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Silicon Valley Winter Arts Guide

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WHERE ANGELS FEAR TO TREAD: Opera San Jose is breaking from its tradition of sticking to canonical operas by staging this new work.


San Jose Jazz Winter Fest

Various venues in downtown San Jose. Feb 27-March 7.

San Jose Jazz is best known for its Summer Fest, a weekend-long party that sprawls across downtown San Jose, in parks and clubs alike. But that festival has long had a cold-season counterpart, which, in the past handful of years has transformed from some Sunday jazz shows into its own special event that stretches over more than a week. This year's Winter Fest will be taking over about half a dozen downtown clubs with 20 concerts and jams. A partnership with Universal Grammar this year brings DJ and producer Ali Shaheed Muhammad of A Tribe Called Quest (March 5); jazzy, IDM producer Taylor McFerrin (Feb 27) and up-and-coming piano prodigy Kris Bowers to the Winter Fest.


Where Angels Fear to Tread

Opera San Jose. Feb 7-22. California Theatre

Author E.M. Forster's novels often tell of genteel characters, who, transformed by their travels to more permissive lands, come to reject the stifling ways of early 20th-century English society. As a professional company focused on honing up-and-coming talent, Opera San Jose thinks different, too. In fact, OSJ breaks one of its own conventions—sticking to the opera canon—in staging a brand-new work. The company presents the world premiere of Mark Lanz Weiser's new opera, Where Angels Fear to Tread, based on a Forster novel of the same name. The libretto, by, Roger Brunyate, adapts Forster's story of Lilia, an English widow who horrifies her family by marrying a young Italian man. The fools rushing in are Lilia's relatives—after she dies in childbirth, they swoop in to claim the baby. Too bad that the child's dad doesn't agree with the plan. Where Angels Fear to Tread is sung in English with English supertitles.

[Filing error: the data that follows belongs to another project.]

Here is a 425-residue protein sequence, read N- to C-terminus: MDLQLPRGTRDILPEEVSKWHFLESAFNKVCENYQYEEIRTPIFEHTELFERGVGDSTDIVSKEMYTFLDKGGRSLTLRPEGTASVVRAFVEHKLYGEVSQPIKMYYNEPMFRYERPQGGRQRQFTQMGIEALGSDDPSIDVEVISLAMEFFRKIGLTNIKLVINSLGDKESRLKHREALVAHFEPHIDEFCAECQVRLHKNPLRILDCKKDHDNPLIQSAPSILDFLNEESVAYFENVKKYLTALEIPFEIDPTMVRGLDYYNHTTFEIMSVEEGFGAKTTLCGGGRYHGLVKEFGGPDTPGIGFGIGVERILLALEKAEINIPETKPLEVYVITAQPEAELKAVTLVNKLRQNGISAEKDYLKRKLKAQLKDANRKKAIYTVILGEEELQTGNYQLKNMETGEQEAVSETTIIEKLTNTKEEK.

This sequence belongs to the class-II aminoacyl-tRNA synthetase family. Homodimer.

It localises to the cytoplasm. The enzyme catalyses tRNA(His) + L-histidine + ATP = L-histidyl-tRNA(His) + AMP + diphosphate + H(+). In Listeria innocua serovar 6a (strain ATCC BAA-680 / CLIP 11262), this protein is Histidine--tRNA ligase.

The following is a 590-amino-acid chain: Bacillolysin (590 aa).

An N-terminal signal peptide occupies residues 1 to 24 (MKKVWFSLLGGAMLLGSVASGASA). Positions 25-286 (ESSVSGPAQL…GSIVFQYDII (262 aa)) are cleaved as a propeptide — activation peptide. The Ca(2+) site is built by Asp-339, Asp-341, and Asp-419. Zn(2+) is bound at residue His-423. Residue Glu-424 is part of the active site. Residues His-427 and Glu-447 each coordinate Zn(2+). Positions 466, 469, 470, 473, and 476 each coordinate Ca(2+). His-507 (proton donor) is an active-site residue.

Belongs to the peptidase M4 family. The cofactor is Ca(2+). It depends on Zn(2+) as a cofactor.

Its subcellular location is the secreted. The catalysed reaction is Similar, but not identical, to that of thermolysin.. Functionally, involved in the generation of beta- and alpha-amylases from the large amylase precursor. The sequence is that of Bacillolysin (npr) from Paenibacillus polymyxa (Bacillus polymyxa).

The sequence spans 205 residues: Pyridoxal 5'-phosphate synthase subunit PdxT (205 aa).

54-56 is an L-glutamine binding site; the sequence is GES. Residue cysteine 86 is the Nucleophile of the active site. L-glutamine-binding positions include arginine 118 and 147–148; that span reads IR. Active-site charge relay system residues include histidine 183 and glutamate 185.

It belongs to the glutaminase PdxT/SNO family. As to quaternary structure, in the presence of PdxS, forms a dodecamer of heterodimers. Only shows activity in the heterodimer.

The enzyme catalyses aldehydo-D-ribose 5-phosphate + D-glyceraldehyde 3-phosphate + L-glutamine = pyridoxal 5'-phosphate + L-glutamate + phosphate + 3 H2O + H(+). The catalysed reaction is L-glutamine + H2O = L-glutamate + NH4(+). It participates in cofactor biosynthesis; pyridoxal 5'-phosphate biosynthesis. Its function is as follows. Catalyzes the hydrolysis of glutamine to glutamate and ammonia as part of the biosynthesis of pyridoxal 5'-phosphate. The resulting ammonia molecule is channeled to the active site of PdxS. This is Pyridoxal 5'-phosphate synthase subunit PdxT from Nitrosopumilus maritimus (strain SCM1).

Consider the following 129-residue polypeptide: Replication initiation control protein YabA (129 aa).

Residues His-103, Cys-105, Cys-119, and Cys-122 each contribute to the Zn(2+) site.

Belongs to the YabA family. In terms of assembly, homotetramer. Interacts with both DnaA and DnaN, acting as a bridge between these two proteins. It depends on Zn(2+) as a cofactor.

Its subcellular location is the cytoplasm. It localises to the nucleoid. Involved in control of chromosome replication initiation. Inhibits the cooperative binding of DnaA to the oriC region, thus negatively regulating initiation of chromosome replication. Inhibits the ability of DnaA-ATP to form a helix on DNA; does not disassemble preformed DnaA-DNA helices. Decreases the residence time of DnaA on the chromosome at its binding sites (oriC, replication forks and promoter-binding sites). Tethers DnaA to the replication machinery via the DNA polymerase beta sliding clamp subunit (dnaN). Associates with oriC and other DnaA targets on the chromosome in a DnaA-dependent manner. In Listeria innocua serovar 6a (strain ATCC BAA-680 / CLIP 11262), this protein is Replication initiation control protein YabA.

The Abduction From the Seraglio

West Bay Opera. Feb 13-22. Lucie Stern Theatre.

One of Mozart's early operas, The Abduction from the Seraglio played on 18th-century Europe's newly fashionable passion for the East in this tale of a Spanish noblewoman and her servants, captured by pirates and sold into a pasha's harem. When an attempted rescue by the lady's lover fails, the pasha magnanimously lets them all go anyway. West Bay Opera's production keeps the comic opera's original setting in an "exotic" Turkish court. Abduction is the work that spawned the apocryphal tale that Mozart's new patron, Austria's Emperor Joseph II, on hearing the opera, objected that it had "too many notes." Royal opinion notwithstanding, all those notes make for bright, lively, almost mischievous music—deceptively challenging to perform and so much fun to hear. Sung in German with English supertitles.



Ballet San Jose. Feb 20-22. San Jose Center for the Performing Arts.

Ballet San Jose's winter program explores the creations of a diverse trio of masters. "Fancy Free," a Jerome Robbins work making its company premiere, showcases Robbins' light, spirited style that draws on musical theater. The piece, which follows three sailors on shore leave, is set to music by Leonard Bernstein, with whom Robbins collaborated on Broadway shows like West Side Story. "Theme and Variations," set to the final movement of a Tchaikovsky suite, emphasizes the classical style of George Balanchine, a creator of works so technical that companies must earn his estate's permission to perform them. Ballet San Jose also revisits last season's well-received "In the Upper Room," by modern dance icon Twyla Tharp. Against a score by Philip Glass, this busy, multilayered piece highlights the ensemble's interconnectedness.

Smuin Ballet

"Untamed," March 19-22.


"On the Edge," Feb 13-14. Spring ChoreoProject Awards, Feb 27-28. SJSU Concert Hall, San Jose.

Intro | Visual | Jazz, Opera & Ballet | Classical | Stage